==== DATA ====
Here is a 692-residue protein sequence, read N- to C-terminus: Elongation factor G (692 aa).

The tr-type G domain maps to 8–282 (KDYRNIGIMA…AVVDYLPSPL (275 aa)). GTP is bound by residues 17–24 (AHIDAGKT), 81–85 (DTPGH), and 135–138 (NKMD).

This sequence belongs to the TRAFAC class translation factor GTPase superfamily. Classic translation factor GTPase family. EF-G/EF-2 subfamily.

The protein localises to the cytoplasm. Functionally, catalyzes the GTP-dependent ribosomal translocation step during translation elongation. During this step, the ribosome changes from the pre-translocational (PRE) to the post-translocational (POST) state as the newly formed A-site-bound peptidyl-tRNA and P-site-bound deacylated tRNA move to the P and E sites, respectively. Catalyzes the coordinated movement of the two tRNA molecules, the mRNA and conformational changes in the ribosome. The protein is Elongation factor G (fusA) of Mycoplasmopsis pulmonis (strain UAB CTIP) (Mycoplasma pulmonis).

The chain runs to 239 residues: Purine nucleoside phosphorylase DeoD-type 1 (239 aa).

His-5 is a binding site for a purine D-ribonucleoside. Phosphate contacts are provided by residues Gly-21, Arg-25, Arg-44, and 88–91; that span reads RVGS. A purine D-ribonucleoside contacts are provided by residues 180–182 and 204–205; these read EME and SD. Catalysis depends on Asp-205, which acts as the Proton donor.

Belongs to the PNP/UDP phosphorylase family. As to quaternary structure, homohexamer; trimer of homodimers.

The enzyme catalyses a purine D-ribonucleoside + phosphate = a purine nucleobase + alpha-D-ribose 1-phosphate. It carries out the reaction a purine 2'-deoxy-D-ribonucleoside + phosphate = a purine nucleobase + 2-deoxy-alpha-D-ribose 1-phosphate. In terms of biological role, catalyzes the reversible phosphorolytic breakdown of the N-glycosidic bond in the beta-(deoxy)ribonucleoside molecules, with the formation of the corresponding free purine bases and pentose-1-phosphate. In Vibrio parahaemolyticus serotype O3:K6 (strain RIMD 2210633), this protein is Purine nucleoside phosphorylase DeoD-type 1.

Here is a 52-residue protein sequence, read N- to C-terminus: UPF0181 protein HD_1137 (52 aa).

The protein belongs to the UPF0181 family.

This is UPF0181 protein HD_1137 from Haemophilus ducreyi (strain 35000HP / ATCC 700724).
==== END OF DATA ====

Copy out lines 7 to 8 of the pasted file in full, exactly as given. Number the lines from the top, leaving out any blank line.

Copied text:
Belongs to the PNP/UDP phosphorylase family. As to quaternary structure, homohexamer; trimer of homodimers.

The enzyme catalyses a purine D-ribonucleoside + phosphate = a purine nucleobase + alpha-D-ribose 1-phosphate. It carries out the reaction a purine 2'-deoxy-D-ribonucleoside + phosphate = a purine nucleobase + 2-deoxy-alpha-D-ribose 1-phosphate. In terms of biological role, catalyzes the reversible phosphorolytic breakdown of the N-glycosidic bond in the beta-(deoxy)ribonucleoside molecules, with the formation of the corresponding free purine bases and pentose-1-phosphate. In Vibrio parahaemolyticus serotype O3:K6 (strain RIMD 2210633), this protein is Purine nucleoside phosphorylase DeoD-type 1.